Children and parents march in downtown Walla Walla on Thursday to draw support for a $10.2 million bond to build a new science facility at Walla Walla High School. Ballots in the special election were mailed today; votes in will be counted April 22.
Photo by Michael Lopez.
WALLA WALLA — About 40 people marched along Main Street Thursday afternoon in a demonstration to support the bond proposal to build a new science building at Walla Walla High School.
Ballots for the April 22 special election are being mailed out today. The Walla Walla School District proposes a $10.2 million bond to pay for a 25,000-square-foot science building with 10 classrooms on the northwest corner of the campus.
March in support of Walla Walla High School bond
Marchers walked from First Congregational Church to Land Title Plaza to show support for a bond measure soon to face Walla Walla School District voters.
The district estimates the bond will cost property taxpayers an additional 30 cents per $1,000 in assessed home value per year — about $60 per year for a $200,000 home, for example.
Thursday’s march began in the parking lot of the First Congregational Church and went to the Land Title Plaza at the corner of First Avenue and Main Street before returning to the church.
Marchers, including children, some dressed in lab coats, carried signs and chanted as they walked before pausing at the Land Title Plaza to sing a rendition of the song “If I Had a Hammer.”
Whitman College geochemistry Professor Kirsten Nicolaysen organized the march. She cited removing the temporary classrooms on the Wa-Hi campus and overcrowding in the current science classrooms as reasons to support the district’s proposal.
“It’s true that ... some students will be going to College Place,” Nicolaysen said, “but we’ll still need to use the portables, and those are not energy efficient, and they’re not efficient in terms of the time that the students have to get from one place to another.
“My concern with the current (science building) is that by the time you add 30-plus students and all their backpacks, the rooms are a lot smaller when they’re in action than they seem when they’re empty.”
Nicolaysen began organizing the march about 10 days ago, she said.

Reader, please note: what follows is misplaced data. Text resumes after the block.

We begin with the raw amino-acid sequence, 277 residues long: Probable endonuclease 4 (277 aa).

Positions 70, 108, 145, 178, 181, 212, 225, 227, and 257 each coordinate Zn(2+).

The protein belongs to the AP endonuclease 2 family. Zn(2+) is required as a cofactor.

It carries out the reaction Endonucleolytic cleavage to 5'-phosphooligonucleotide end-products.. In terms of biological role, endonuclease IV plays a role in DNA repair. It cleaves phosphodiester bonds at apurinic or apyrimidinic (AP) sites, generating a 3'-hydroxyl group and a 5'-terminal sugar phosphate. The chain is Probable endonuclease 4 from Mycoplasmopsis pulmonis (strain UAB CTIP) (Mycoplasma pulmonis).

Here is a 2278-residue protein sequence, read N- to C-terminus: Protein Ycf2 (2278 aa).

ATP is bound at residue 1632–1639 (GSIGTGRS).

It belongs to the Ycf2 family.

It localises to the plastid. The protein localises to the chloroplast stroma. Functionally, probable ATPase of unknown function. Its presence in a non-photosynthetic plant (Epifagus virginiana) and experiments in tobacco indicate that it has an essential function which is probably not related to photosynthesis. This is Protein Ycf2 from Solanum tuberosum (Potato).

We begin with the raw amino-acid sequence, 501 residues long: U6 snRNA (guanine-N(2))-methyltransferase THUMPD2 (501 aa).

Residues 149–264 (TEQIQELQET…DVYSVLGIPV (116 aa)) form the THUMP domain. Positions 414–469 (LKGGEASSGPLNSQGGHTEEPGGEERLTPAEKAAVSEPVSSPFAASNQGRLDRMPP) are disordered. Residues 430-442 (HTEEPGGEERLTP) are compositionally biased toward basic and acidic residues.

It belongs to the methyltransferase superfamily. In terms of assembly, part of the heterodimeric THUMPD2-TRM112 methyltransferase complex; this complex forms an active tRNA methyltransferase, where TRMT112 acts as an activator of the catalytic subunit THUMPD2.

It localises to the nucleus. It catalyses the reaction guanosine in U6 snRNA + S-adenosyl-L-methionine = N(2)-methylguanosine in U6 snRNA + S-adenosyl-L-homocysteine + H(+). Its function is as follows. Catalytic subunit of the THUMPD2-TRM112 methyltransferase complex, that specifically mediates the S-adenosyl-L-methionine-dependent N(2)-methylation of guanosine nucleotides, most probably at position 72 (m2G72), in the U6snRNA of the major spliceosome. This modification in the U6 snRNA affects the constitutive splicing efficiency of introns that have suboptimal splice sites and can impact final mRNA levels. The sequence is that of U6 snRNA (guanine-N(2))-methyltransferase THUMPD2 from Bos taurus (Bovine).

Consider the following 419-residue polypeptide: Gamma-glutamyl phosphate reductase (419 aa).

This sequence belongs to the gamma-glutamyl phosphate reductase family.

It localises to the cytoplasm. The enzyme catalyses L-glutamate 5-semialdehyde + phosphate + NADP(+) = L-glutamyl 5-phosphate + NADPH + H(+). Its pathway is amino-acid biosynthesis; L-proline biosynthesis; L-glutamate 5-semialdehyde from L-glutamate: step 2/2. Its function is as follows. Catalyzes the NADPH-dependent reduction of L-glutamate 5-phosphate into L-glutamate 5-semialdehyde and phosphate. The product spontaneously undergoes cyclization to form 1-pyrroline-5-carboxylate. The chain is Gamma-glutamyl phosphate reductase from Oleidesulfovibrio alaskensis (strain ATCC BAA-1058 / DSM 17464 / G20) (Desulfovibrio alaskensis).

“It’s easy for me as a scientist to be a strong advocate for this project,” she said, “but we’ll be advocating for other measures that come up, whether it’s for Lincoln High or other school needs. I feel it’s just too important for these kids to do that.”
Reaction to the district’s science building bond proposal has been mixed.
The current science building was identified as one of the greatest needs in both a poll conducted by Washington State University on behalf of the School District and a separate poll the Union-Bulletin conducted shortly after a bond to renovate all of Wa-Hi failed in February of 2013.
“The district has taken over 13 months to reflect on this issue through a variety of means — community meetings, surveys focus groups — and through that process, the district feels that the proposal reflects that input,” district spokesman Mark Higgins said.
But in a nonscientific poll on the U-B website, which ran March 7-14, immediately after the School Board voted to move forward with the proposal, 63 percent of respondents (83) said they anticipated voting no on the bond.
Since then, the U-B has been flooded with letters to the editor for and against the bond.
Should it pass, it will be the first school bond proposal district voters approved since 2007 when a bond to build a new Edison Elementary School passed by 61 percent. It would also be the first bond to fund construction on the Wa-Hi campus since 1989, when voters approved a bond to build a new library, four classrooms, a gymnasium and the performance arts center.
Ben Wentz can be reached at email@example.com or 526-8315.